Tropic Sprockets / I, Tonya

By Ian Brockway

Craig Gilespie directs an excellent Oscar nominated biopic on the talented Olympic skater Tonya Harding, and a detailed narrative of the horrid event that she was implicated in: the assault against Nancy Kerrigan during training for the 1994 Olympics. The film, which would be the territory of director John Waters if it were not true is devastating, punchy, irreverent, and compelling through and through.

Actor Margot Robbie is nearly invisible under the vibration of Harding. As a performance it is so immersive it is almost an act of hypnosis, it is so total and complete. Right from the get go, Tonya the toddler is plunged in a frightful and miserable condition with mother (Allison Janney) who wields her parental authority with a trifecta of withering ridicule, fear and abusive force. She taunts her daughter with a jagged mirror, shoves her across the kitchen and at one shocking moment, hurls a knife into her arm. Events are terrible enough but one hates to think what would have happened if Tonya didn’t like to skate.

The one bit of sunshine is that Harding is a brilliant skater and she lives it. Out of the blue, Harding meets the colorless dullard, Jeff Gilolli (Sebastian Stan) and the two fall in love. Harding thinks she has reached a kind of bliss, away from her mother’s vile nastiness, but sadly Gilolli hits Harding just as much as mom if not more.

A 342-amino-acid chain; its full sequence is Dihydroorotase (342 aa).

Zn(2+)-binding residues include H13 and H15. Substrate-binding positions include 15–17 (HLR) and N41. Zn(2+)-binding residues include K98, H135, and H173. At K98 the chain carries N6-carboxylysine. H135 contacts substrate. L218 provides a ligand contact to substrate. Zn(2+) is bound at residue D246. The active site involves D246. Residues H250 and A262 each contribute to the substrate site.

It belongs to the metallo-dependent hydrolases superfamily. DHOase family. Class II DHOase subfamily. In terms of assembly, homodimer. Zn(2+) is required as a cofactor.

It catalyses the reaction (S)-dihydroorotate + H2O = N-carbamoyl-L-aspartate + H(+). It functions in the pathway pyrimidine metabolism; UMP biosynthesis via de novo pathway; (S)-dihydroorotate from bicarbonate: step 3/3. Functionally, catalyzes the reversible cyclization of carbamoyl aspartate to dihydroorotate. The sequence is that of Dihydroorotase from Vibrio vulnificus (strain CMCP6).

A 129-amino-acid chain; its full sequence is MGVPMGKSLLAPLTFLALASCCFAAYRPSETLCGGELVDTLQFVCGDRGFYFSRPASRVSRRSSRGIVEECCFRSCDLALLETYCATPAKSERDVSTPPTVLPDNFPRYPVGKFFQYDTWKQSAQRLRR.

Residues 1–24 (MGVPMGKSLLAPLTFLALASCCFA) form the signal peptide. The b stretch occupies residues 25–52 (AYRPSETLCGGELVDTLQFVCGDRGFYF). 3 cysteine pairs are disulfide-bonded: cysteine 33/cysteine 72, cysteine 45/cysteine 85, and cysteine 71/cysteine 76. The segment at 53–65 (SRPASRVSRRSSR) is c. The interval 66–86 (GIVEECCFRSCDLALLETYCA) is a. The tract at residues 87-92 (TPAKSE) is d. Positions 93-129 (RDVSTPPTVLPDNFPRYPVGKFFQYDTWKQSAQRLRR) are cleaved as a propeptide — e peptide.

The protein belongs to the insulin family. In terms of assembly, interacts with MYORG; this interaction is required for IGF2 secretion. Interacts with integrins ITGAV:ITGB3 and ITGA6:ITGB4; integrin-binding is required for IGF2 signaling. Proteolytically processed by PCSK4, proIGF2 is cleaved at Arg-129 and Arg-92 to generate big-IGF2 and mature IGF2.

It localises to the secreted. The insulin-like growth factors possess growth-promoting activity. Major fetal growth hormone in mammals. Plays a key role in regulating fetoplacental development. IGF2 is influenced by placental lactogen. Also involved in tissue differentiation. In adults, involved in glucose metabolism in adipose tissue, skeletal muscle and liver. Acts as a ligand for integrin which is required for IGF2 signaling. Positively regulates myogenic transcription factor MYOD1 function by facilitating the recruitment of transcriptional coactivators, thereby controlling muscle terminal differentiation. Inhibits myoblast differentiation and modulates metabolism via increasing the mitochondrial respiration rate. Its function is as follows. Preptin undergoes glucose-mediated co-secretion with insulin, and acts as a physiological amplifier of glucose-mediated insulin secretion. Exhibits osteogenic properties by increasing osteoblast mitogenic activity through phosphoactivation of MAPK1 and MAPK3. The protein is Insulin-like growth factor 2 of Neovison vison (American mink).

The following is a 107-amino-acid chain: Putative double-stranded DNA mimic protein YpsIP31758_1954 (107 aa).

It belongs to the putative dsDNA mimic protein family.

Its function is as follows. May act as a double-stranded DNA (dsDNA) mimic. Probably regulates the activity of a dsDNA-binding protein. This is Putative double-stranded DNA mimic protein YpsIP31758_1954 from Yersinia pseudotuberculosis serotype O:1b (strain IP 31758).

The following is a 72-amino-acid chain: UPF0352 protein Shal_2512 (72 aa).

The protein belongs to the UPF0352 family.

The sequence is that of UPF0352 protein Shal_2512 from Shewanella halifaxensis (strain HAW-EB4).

Such episodes would be depressing were it not for Margot Robbie breaking the fourth wall and talking to us through the camera, becoming a sharply acidic but comical anti-hero. By the end of the film, while you might not be rooting for her, sympathy is no doubt unavoidable.

Allison Janney is wonderful as Tonya’s mother who chain smokes and treads with a palpable anger. Janney is nominated for an Oscar and is an honor she richly deserves. Curiously, as with Robbie, her bluntness has such an explosive delivery that it comes across with an irreverent humor, almost in the manner of the aforementioned John Waters. Perfectly outrageous too is the self-centered and pathetic Shawn (Paul Walter Hauser) Giloolli’s constant sidekick and a macho man wanna-be who lives in his parents’ basement.

Despite the dark humor, “I,Tonya†is tough to watch; the film tells its story honestly. What emerges, along with the bitter goings on, is a portrait of a talented athlete who refuses to totally give in and become consumed by her petty and hateful surroundings.

What is indisputable is that Tanya Harding was a great skater, and at one time the very best. From the film’s perspective, her tragedy at a crucial moment was that she wasn’t strong enough to rise above her shallow and angry environment and embrace her skill, heartstoppingly adept at the nearly unachievable Triple Axel.

One can take cold comfort that Harding is now at a kind of peace if not absolute; she is happily remarried with a family of her own after being sentenced to permanent ostracism from any skate association and barred for life from competition in the United States.

Write Ian at ianfree11@yahoo.com